The replacement helmet or refund will be provided upon return of the recalled helmet OR proof of destruction of the recalled helmet. (Consumers are not required to return the physical helmet to English Riding Supply.) To destroy recalled helmets, consumers should cut off the harness straps. Consumers should email a photo of the cut harness and a photo of the interior manufacturing label, clearly showing the manufacturing date and serial number, to The manufacturing label is located on the interior foam liner underneath the comfort liner, so consumers will need to remove the comfort liner to access the manufacturing label.

To learn how to destroy your helmet and receive a refund, or learn more about the recall, you can visit

Monday, February 13, 2023

Microchipping Your Horse - Full Article

Find out everything you need to know about microchipping your horse.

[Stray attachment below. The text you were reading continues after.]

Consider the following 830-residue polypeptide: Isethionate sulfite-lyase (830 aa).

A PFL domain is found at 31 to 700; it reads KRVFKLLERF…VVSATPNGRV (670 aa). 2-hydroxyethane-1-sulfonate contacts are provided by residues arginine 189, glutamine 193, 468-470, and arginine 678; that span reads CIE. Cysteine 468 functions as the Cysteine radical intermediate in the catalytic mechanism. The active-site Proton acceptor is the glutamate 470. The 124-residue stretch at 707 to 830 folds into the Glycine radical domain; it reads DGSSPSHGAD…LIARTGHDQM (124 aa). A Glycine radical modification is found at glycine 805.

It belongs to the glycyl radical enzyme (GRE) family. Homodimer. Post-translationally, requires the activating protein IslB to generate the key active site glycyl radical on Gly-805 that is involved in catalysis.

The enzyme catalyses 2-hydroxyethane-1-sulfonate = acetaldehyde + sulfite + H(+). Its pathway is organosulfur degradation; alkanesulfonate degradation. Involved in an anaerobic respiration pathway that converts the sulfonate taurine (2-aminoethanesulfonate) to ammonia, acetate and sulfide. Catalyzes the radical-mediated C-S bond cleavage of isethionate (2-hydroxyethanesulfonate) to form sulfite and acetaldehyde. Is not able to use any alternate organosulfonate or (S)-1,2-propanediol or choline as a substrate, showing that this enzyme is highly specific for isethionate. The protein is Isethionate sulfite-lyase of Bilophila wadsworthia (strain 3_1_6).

By Moira McGhee
January 11, 2023

Having your horse stolen right out of his paddock, get lost during a natural disaster or wander out through a broken fence are some of a horse owner’s worst nightmares. Making a bad situation even worse is locating your missing horse and not being able to prove he’s yours.

Like the VIN on a car, microchipping provides permanent identification for your horse that’s much less painful than branding or tattooing, and it helps link you as his owner if properly registered. Although microchipping got off to a slow start in the equine world, primarily due to miscommunication and technology issues, it offers a wide array of benefits and increases the chance of lost or stolen horses being returned to their rightful owners...

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Friday, February 10, 2023

Exploring the wilds of Kyrgyzstan on horseback - Full Story

Endurance rider Alexandra Tolstoy leads a trek through verdant woodlands, vertiginous paths and flower-filled meadows

Sarah Siese story and photos
Feb 09, 2023

Archaeological evidence of horses in the Middle East stretches back about 4,500 years, but it was probably on the steppes of southern Russia and Kazakhstan that the animals were first domesticated — and then introduced to the ancient Middle East in 2300BC.